3. Keep them consistent with each other and with the brand of your company and overall style of your website.
  4. If you have the budget, hire a photographer and have your own collection of stock photos that relate specifically to your business and have subject matter that your audience can identify with.

Most people don’t read very much text on websites so the photos you choose really matter. What’s your experience?



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The Author:

Social Media and Content Specialist at Sage Ireland. http://www.sage.ie

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  • http://www.tweakyourbiz.com Niall Devitt

    Hi Beatrice, great piece and great advice! I am certainly guilty of some of the sins above. I love your advice around taking a photo of you. I would also extend this advice to cover video. Video is accessible, can be produced inexpensively and to a high standard by anyone. Businesses don’t have to produce TV advertising standard stuff or Oscar performances, but customers will love to see and hear the about the people behind the business and it’s a really effective way to stand out.

  • http://twitter.com/fredchannel Fred

    Good one Beatrice. I guess the very problem starts with certain type of customers that don’t even see the value in a good website or simply having one. Many still think/treat it as a brochure hanging online. From that perspective, it’s tough for this segment to see the value on quality images and therefore hiring a photographer. If they did understand it just a bit, I bet they would hire one and that piece of the budget would appear magically :)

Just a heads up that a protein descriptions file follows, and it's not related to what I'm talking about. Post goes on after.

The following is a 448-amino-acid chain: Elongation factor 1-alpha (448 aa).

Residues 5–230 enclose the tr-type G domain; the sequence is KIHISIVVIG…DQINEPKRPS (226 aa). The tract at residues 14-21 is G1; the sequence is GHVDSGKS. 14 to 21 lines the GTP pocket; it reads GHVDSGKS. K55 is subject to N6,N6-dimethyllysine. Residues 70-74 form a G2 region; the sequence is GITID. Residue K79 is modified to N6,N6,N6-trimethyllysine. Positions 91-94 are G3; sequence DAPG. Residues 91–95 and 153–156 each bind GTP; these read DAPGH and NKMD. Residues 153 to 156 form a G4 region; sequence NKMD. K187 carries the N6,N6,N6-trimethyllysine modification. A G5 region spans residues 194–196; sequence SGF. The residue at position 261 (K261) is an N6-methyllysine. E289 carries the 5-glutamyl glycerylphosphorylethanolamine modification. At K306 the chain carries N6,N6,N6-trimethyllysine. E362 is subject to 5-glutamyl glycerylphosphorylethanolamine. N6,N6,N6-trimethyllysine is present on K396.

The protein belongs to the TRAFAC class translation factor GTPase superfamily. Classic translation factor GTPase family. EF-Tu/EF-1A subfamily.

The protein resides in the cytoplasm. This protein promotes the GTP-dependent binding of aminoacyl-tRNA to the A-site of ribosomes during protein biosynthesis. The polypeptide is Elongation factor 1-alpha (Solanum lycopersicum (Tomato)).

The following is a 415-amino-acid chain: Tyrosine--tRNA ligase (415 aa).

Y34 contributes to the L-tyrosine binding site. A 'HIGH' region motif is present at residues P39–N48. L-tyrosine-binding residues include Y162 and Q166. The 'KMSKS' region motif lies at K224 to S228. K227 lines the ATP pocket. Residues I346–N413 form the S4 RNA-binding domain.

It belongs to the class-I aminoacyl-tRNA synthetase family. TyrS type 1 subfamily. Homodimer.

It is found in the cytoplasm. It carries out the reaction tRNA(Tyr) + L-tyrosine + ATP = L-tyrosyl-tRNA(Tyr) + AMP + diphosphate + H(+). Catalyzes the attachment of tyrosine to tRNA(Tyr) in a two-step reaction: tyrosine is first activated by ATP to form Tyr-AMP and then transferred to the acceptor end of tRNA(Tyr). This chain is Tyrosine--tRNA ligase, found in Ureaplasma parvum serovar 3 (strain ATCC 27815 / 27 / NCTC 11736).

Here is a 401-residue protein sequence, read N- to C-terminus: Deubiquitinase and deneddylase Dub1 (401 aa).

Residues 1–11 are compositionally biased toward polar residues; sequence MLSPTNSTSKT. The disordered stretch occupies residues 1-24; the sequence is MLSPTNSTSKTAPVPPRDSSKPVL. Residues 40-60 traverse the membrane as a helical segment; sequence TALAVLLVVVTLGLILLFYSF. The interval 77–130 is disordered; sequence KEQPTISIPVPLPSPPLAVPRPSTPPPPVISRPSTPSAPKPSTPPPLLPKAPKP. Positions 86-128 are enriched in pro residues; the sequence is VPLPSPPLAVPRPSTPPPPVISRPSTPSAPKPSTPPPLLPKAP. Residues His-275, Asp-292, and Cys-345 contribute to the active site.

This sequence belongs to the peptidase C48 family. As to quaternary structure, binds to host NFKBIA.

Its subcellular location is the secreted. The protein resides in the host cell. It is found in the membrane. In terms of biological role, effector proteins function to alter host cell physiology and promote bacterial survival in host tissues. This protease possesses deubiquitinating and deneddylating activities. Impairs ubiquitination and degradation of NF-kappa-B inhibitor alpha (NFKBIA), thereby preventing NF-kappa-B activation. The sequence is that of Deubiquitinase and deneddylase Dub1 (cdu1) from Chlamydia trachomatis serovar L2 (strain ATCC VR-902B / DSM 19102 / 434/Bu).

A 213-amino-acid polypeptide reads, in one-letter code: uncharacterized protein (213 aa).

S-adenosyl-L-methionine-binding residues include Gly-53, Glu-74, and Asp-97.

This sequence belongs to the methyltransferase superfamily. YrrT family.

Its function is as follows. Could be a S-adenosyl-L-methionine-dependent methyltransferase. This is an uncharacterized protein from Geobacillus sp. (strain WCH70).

• Facundo

    Good points Beatrice. Those that can give a photoshoot a go will find it very rewarding and also value for money. We did a Team photoshoot about a year and a half ago, out of which we got several pics (only took an hour or so). We are still able to use those pics in our website and other collateral today and for the good or bad, together with our videos, people feel they know us before they meet us.